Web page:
BoE looks set to call time on QE experiment

(Repeats to more subscribers)

By Sumeet Desai

LONDON, Feb 4 (BestGrowthStock) – Eleven months and 200 billion
pounds later, the Bank of England looks set on Thursday to
pause its unprecedented asset-buying scheme to boost the
economy in what could become the first step back to more normal
policy.

The jury remains out on whether it worked. Critics note the
economy grew by just 0.1 percent at the end of 2009 after an
18-month downturn that wiped out 6 percent of output and left
Britain as the last major country out of recession.

But others say the outcome would have been much worse if
the central bank had not pumped so much newly-minted money into
the economy by buying UK government bonds.

Either way, the overwhelming majority of analysts polled by
Reuters predict the BoE will announce no further increases to
this asset buying — quantitative easing or QE in the jargon —
when the Monetary Policy Committee meeting ends at 1200 GMT.

Policymakers also look sure to leave interest rates at a
record low of 0.5 percent and few analysts expect any upward
move until much later in the year.

And given the uncertainty about the economy — especially
as fiscal policy could end up being much tighter after an
election expected on May 6 — the BoE will probably want to
keep the door open to further QE if growth falters.

“We believe that the MPC are most likely to hold off from
further extending the QE programme on Thursday,” said Howard
Archer, economist at consultancy IHS Global Insight.

“However, we expect the MPC to keep the door ajar to
further QE by indicating that it is keeping all policy options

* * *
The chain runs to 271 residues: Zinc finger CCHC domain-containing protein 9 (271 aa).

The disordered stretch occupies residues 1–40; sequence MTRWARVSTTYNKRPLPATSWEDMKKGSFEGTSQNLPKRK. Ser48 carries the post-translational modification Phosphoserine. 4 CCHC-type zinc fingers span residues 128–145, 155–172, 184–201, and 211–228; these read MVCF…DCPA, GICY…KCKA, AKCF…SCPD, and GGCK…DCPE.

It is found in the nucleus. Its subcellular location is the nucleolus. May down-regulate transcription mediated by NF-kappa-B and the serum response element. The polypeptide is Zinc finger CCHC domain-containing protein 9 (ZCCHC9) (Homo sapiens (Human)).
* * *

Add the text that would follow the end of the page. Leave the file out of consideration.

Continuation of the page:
open and that it will be prepared to act if the economy fails
to develop recovery during the early months of 2010.”

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The BoE started QE — literally creating central bank
reserves to buy assets, mostly gilts — back in March 2009 when
the world economy was in the grip of the worst synchronised
downturn since the Great Depression of the 1930s.

The only similar previous example of such a move had been
in Japan in the part of the last decade. Many note the Japanese
economy has never really roared back to life.

But last year, the BoE, like many central banks around the
world, found it had no choice but to sail into previously
uncharted waters to prevent the economy sinking into the rocks.

So in March it cut interest rates to just 0.5 percent and
embarked on a 75 billion pound asset-buying programme. Another
50 billion pounds was added in May and in August, and then 25
billion pounds in November, taking the total to 200 billion.

The last of the gilt purchases required to meet these
targets was completed last week, and while the consensus is the
BoE will sit on its hands for now, some analysts believe there
is a chance the central bank could announce a further
expansion.

They argue that it will take a long time for economic
output to get back to pre-crisis levels and the coming fiscal
squeeze will make things worse.

Against that, however, many worry about the inflationary
impact of the extra money swilling around the economy.

Moreover, policymakers note it is the stock of QE that is
important — meaning the stimulus very much remains for now, it
is just not being added on.

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BoE looks set to call time on QE experiment